Topic of the Week: Monitoring (Part 2): Data loggers with near-human intuition

3/31/20, 5:04 PM -

The cost pressure on operations and maintenance of PV assets is increasing. Intelligent software can help to reduce such costs. In this three-part series, guest author Johannes Burgard founder and CEO of Solytic, lays out how artificial intelligence and data analysis will revolutionise monitoring.

Data loggers with near-human intuition
Johannes Burgard, CEO and founder of Solytic.

In today's topic of the week, we present Part 1 of a three-part article by Johannes Burgard, CEO and founder of Solytic. Note: This piece was first published in the summer of 2019.

Last year, the capacity of newly installed photovoltaic assets grew by 109 gigawatts worldwide. According to Bloomberg New Energy Finance, this corresponds to a growth of ten percent compared to 2017. By comparison, only 100 megawatts were newly built in 2000. The trend is clear: Solar PV expansion will continue to accelerate. The industry association Solarpower Europe predicts that by 2022, a total of over 1,000 gigawatts of solar power will be connected to the grid. These assets are increasingly being built without guaranteed state subsidies. The conclusion of direct electricity supply contracts is on the rise.

Monitoring comparable for the first time

Existing assets are becoming older and older and thus more susceptible to yield losses. The enormous increase in capacity makes efficient monitoring and regular maintenance even more important. Monitoring services are therefore themselves subject to increasing cost pressure. As early as 2017, per-year flat-rate costs fell by 30 per cent within one year to ten euros per kilowatt installed. However, the market for monitoring software remains non-transparent.

The cost structure of the different solutions is difficult to understand because providers give different names to what are often very much the same tools and features. The still young market lacks standards and norms, such as those known in the established automotive market. It is therefore difficult for technical operators to select the right software for their asset portfolio. This is also because most installers manage a mixed portfolio of private, commercial and industrial assets, and may even be involved in one or two solar parks.

On the basis of a freely accessible product database on the Internet with a total of 71 voluntarily registered solutions, Solytic has compiled a market overview of currently available monitoring software. With the help of this software, a meaningful direct comparison between different provider solutions is possible for the first time. Our way should be just the beginning. As a young company, we believe that all market participants will benefit from transparent development, but above all customers and users of the software who now have a better idea of what they are getting for their money.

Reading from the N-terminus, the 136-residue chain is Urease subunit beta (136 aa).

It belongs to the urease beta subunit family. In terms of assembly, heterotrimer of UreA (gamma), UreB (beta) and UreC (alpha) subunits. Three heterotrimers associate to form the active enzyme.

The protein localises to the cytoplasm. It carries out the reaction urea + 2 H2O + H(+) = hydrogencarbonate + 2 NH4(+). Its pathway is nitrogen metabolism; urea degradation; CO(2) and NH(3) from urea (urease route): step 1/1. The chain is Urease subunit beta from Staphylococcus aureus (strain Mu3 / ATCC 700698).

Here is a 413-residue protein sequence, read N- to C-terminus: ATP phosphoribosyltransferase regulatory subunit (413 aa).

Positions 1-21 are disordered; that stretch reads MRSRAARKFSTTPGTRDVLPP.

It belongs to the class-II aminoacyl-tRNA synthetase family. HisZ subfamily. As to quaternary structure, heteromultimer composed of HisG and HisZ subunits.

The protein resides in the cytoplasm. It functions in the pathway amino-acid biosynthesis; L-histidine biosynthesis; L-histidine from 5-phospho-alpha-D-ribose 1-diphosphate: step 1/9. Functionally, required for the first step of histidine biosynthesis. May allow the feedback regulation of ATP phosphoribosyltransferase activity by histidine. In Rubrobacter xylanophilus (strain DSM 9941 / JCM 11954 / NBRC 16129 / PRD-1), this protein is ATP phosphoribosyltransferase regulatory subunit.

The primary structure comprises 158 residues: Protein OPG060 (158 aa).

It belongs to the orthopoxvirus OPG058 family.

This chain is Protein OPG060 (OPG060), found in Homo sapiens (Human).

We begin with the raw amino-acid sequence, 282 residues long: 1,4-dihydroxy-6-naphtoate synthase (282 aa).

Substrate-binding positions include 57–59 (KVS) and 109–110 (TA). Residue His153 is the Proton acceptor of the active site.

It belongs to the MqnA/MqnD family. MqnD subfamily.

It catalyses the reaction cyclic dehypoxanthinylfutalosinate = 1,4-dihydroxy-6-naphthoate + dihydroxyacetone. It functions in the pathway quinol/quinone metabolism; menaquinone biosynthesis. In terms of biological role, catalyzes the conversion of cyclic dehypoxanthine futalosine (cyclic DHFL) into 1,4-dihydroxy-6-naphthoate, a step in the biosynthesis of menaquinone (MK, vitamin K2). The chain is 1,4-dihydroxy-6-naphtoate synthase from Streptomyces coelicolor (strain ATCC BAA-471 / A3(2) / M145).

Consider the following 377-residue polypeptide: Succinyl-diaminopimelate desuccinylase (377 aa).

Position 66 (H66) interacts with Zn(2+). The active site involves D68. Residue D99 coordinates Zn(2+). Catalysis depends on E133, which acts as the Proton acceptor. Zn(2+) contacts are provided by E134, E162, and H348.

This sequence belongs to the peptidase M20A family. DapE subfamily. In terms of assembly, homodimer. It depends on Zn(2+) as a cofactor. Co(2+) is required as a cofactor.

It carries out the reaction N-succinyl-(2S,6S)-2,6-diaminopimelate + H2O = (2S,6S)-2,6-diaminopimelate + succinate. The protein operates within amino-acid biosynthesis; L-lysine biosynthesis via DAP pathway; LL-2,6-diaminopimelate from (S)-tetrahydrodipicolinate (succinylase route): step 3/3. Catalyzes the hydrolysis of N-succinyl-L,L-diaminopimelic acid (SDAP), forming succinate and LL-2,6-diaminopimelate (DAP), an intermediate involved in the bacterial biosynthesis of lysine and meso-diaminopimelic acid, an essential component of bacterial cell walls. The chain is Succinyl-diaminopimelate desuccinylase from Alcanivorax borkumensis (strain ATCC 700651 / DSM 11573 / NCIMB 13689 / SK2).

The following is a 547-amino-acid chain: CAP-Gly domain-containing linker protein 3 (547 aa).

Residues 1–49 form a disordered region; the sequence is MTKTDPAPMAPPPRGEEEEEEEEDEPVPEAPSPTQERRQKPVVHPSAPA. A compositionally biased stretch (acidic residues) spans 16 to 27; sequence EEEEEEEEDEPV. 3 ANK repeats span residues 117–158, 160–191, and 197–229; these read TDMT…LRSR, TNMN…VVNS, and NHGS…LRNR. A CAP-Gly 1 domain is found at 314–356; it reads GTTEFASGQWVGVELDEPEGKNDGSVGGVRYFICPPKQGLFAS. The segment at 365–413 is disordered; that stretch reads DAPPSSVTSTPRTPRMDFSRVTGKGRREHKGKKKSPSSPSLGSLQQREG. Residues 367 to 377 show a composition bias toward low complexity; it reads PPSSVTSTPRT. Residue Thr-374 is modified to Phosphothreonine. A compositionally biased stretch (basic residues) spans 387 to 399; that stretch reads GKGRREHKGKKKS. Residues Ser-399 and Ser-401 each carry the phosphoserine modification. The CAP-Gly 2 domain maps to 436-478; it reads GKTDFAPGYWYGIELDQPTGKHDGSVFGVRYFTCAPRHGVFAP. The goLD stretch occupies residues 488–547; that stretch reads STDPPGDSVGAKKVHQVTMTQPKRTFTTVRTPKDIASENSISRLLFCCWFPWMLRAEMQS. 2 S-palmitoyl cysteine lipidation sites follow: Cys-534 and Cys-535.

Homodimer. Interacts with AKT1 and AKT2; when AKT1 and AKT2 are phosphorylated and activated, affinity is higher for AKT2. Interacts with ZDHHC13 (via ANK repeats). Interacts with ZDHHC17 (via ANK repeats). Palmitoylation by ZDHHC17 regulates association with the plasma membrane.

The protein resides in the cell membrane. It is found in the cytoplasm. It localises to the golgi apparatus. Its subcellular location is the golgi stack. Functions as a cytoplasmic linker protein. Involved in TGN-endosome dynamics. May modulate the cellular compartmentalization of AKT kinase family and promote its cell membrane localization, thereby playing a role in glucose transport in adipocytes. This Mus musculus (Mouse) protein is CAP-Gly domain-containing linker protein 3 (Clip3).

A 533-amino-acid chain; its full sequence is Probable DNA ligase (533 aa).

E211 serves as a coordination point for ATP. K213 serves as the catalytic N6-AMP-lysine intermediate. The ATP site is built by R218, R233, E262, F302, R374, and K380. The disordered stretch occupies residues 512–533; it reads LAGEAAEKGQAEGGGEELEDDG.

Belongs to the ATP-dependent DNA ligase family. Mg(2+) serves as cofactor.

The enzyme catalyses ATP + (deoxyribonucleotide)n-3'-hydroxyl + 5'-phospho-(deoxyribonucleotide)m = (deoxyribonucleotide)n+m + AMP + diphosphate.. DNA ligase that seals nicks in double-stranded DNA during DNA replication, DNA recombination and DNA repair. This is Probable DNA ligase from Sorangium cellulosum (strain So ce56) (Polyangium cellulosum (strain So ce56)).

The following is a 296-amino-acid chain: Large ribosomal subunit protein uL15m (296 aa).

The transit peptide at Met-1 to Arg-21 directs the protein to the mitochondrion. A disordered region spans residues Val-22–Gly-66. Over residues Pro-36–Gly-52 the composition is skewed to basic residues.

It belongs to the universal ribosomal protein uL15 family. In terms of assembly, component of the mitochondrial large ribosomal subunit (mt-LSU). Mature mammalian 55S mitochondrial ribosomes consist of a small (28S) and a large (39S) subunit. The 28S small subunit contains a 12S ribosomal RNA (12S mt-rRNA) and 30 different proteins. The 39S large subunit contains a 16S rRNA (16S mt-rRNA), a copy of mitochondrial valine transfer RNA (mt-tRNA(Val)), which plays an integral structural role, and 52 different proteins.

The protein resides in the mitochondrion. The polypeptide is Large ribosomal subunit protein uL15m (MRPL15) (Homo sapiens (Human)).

Commercial facilities still under the radar

In the technical management of assets, a distinction is made between three segments: large power plants, industrial and commercial assets as well as small, owner-operated housing installations.

In large solar power plants, all hardware components (such as inverters and data loggers) are coordinated with each other and with the software. Professionals are at work here, and they usually have IT infrastructure at their disposal. In the private sector, on the other hand, the use of relatively expensive software has not been worthwhile to date. Homeowners therefore often operate with free tools that inverter manufacturers often offer directly.

The mid-range segment of industrial and commercial assets has a lot of potential. There is currently no suitable professional offer for technical operators where the costs are in an acceptable proportion to the expected returns. A coordinated, high-end IT infrastructure is simply too expensive for medium-sized operators. For example, various software solutions are often used to manage a portfolio, which means that operators have to log in separately several times. Some have even built up their own makeshift solution over the years.

Control uncontrolled growth

We believe that monitoring should work independently of the hardware, as independent monitoring has several advantages. This is the only way for monitoring to be neutral towards component manufacturers and independent of their guarantees. That is why Solytic’s solution uses existing device interfaces, integrating different systems and simply merging them. The uncontrolled growth of technology is tamed and centrally managed in our portal.

Secondly, the design of our software makes it possible to efficiently manage a portfolio of many different assets simultaneously without having to log into each asset separately. Using different monitoring software solutions simply means comparing apples with oranges. A uniform solution for all assets solves this problem. To save the user time, Solytic visually prepares the information that is collected for the customer. They should be able to evaluate their data directly in the portal without first having to transfer it into an Excel document. (mfo)

For Part 2 of Johannes Burgard's article, please click here.


About the author Johannes Burgard:

Johannes Burgard, founder and CEO of Solytic, is responsible for product development and strategic direction. Prior to this, Burgard managed projects in the context of Industry 4.0 in an international production environment at CLAAS and Airbus. Burgard holds a degree in engineering from RWTH Aachen University and an MBA at the ESADE Business School.

Here, in case you missed it, is Part 1 of this week's series.